Delane taught him to play patience, and he used to sit for hours by the library fire, puzzling over the cards, or talking to the children’s parrot, which he fed and tended with a touching regularity. He also devoted a good deal of time to collecting stamps for his youngest grandson, and his increasing gentleness and playful humour so endeared him to the servants that a trusted housemaid had to be dismissed for smuggling cocktails into his room. On fine days Delane, coming home earlier from the bank, would take him for a short stroll; and one day, happening to walk up Fifth Avenue behind them, I noticed that the younger man’s broad shoulders were beginning to stoop like the other’s, and that there was less lightness in his gait than in Bill Gracy’s jaunty shamble. They looked like two old men doing their daily mile on the sunny side of the street.
"Stop it, for God's sake, stop it!" Piacentelli shouted, his unamplified voice coming from a smoke-filled alley. Hartford plunged into the dark smoke—a tear-gas grenade had set afire some of the sun-flower-paper room dividers, and kindled with them a row of wooden houses—and shouted for Piacentelli. A blabrigar, as blind in the smoke as the men, blundered against Hartford's helmet. "Yuke! Yuke!" the bird screamed, grabbing hold of the transceiver-antenna that horned up from the helmet. Hartford grabbed the blabrigar and tossed it up above the melee. He heard it flying in circles, searching for its Stinker owners, chanting the last words they'd said to it: "Yuke! Yuke! Yuke!"—"Go!"
They slid slowly, silently, over the smooth bosom of the holy river, that was burnished with the moonlight. From the distance came the sound of native singing, a faint sound that rose and fell on the warm night air, only to be drowned, as though in protest, by the yells of jackals hunting, closely packed, across the plain.
“Unable to get a race in Tennessee, Uncle Berry took his horse to Natchez, Miss., traveling through the swamps of the Chickasaw and Choctaw Nations, and entered him in a stake, three mile heats, 0 entrance; but his bad luck pursued him, and just before the race his horse snagged his foot, and he paid forfeit. He remained near Natchez twelve months and nursed his horse as no other man could have done, until he was perfectly restored to health and in condition for the approaching fall races of 1808. Writing to Col. George Elliott, he urged him to come to Natchez and bring fifteen or twenty horses to bet on Omar, and also to bring Monkey Simon to ride him, which Colonel Elliott did.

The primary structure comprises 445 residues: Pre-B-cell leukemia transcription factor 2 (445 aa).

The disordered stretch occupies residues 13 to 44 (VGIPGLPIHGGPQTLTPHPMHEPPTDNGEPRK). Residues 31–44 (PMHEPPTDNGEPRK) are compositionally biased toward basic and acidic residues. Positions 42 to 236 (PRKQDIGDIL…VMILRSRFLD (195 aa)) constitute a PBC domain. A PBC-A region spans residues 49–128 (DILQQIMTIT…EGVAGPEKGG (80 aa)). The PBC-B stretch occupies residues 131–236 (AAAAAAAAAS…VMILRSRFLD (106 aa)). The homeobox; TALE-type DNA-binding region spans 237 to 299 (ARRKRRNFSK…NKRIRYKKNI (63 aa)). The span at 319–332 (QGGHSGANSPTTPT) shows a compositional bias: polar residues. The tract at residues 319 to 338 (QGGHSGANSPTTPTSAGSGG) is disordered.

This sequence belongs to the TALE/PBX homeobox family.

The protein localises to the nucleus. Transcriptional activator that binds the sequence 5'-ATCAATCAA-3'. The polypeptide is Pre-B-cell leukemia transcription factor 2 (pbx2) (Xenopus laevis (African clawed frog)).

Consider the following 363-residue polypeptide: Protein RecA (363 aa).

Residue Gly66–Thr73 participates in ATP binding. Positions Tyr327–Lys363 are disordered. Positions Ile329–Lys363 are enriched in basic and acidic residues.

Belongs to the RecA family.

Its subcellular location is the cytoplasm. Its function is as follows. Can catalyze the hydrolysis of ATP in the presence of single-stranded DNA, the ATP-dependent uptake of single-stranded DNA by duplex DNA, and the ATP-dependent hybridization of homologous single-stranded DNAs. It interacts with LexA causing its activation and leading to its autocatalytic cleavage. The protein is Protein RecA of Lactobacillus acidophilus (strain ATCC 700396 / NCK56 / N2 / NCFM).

The presence beside him was urging him to look beyond, into a denser, richer region of suns. McCray, unsure of his powers, stretched toward it—and recoiled.
"Love to," Arthur responded eagerly.
"By drawing a game—playing to a tie. Lysmov's 3-1/2—1/2 is notational shorthand for three wins and a draw. Understand? My dear, I don't usually have to explain things to you in such detail."
"But why have you gone on staying there if you feel like that?" Arthur asked.
To a man of Macfarren's nature, who had a tender respect for all women, this exhibition, however graceful, could not but be painful. But when the woman in the case was the one dearest to him in the whole world, the pain became agony. But far was it from Mrs. Van Tromp to be shocked at
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